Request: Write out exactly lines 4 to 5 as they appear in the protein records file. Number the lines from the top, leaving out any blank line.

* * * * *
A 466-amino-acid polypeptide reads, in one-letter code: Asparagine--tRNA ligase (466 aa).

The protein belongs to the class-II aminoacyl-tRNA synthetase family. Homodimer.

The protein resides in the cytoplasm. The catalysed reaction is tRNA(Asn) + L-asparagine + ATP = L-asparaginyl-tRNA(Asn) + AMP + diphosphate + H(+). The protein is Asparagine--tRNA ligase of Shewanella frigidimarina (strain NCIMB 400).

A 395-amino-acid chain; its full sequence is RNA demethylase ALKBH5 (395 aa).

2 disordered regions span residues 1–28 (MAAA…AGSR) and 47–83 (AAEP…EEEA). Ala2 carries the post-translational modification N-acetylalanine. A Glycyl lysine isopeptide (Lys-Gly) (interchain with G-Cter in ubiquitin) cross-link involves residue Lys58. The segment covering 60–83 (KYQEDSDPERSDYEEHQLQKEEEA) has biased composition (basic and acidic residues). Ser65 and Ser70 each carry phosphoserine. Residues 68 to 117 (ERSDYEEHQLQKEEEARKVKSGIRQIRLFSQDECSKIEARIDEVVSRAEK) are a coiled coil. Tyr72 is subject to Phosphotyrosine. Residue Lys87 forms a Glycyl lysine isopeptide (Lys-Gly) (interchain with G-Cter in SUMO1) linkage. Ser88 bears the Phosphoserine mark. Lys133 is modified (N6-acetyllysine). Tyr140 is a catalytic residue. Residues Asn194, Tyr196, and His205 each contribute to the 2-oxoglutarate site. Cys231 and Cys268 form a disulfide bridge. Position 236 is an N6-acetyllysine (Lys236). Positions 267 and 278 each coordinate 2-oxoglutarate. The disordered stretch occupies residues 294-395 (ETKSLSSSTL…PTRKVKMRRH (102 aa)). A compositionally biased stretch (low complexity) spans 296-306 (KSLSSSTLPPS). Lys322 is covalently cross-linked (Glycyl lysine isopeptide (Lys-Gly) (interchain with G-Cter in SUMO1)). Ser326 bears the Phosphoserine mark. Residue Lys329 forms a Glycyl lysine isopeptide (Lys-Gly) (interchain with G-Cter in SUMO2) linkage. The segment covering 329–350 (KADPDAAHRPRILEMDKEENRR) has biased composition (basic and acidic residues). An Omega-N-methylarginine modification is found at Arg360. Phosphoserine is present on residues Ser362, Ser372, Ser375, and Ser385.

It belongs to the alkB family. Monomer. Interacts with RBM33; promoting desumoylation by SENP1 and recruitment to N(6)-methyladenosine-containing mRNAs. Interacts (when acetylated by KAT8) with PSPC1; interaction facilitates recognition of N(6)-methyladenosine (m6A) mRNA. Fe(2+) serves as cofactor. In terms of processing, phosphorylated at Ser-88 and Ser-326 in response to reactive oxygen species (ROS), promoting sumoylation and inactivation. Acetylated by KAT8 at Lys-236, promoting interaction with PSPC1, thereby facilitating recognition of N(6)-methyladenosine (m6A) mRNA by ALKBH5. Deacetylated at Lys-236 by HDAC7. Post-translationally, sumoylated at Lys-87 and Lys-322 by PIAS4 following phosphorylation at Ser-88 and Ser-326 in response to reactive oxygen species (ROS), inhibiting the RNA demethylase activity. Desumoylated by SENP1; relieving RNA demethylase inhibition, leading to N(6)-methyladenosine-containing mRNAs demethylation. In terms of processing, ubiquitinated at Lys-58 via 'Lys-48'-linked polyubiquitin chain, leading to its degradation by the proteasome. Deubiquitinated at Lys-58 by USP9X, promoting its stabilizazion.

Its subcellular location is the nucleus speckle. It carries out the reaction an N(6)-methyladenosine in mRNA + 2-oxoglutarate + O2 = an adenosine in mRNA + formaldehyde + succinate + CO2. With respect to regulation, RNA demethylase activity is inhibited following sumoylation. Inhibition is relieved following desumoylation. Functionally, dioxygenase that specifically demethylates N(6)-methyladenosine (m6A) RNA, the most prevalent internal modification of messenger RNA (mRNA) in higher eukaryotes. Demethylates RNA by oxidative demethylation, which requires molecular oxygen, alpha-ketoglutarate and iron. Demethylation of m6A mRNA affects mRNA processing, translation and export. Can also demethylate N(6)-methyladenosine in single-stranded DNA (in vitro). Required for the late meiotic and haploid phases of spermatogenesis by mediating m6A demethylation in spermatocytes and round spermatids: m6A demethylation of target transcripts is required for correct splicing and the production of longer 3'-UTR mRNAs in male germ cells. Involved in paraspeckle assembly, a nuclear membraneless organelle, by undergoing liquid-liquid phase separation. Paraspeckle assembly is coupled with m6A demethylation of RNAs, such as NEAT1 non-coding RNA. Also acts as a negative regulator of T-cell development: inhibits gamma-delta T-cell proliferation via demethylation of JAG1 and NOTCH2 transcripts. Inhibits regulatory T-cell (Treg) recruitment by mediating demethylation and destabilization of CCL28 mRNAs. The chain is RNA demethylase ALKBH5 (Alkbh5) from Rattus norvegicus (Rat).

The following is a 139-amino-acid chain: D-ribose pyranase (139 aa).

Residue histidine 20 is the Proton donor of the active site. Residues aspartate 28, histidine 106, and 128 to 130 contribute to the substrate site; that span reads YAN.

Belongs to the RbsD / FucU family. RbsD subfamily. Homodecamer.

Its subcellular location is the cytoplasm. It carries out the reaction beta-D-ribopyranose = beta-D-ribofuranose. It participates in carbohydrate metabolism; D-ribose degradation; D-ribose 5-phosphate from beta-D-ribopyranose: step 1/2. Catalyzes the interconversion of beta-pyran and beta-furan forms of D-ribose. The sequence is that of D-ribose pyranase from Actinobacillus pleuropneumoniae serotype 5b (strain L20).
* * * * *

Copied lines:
A 395-amino-acid chain; its full sequence is RNA demethylase ALKBH5 (395 aa).

2 disordered regions span residues 1–28 (MAAA…AGSR) and 47–83 (AAEP…EEEA). Ala2 carries the post-translational modification N-acetylalanine. A Glycyl lysine isopeptide (Lys-Gly) (interchain with G-Cter in ubiquitin) cross-link involves residue Lys58. The segment covering 60–83 (KYQEDSDPERSDYEEHQLQKEEEA) has biased composition (basic and acidic residues). Ser65 and Ser70 each carry phosphoserine. Residues 68 to 117 (ERSDYEEHQLQKEEEARKVKSGIRQIRLFSQDECSKIEARIDEVVSRAEK) are a coiled coil. Tyr72 is subject to Phosphotyrosine. Residue Lys87 forms a Glycyl lysine isopeptide (Lys-Gly) (interchain with G-Cter in SUMO1) linkage. Ser88 bears the Phosphoserine mark. Lys133 is modified (N6-acetyllysine). Tyr140 is a catalytic residue. Residues Asn194, Tyr196, and His205 each contribute to the 2-oxoglutarate site. Cys231 and Cys268 form a disulfide bridge. Position 236 is an N6-acetyllysine (Lys236). Positions 267 and 278 each coordinate 2-oxoglutarate. The disordered stretch occupies residues 294-395 (ETKSLSSSTL…PTRKVKMRRH (102 aa)). A compositionally biased stretch (low complexity) spans 296-306 (KSLSSSTLPPS). Lys322 is covalently cross-linked (Glycyl lysine isopeptide (Lys-Gly) (interchain with G-Cter in SUMO1)). Ser326 bears the Phosphoserine mark. Residue Lys329 forms a Glycyl lysine isopeptide (Lys-Gly) (interchain with G-Cter in SUMO2) linkage. The segment covering 329–350 (KADPDAAHRPRILEMDKEENRR) has biased composition (basic and acidic residues). An Omega-N-methylarginine modification is found at Arg360. Phosphoserine is present on residues Ser362, Ser372, Ser375, and Ser385.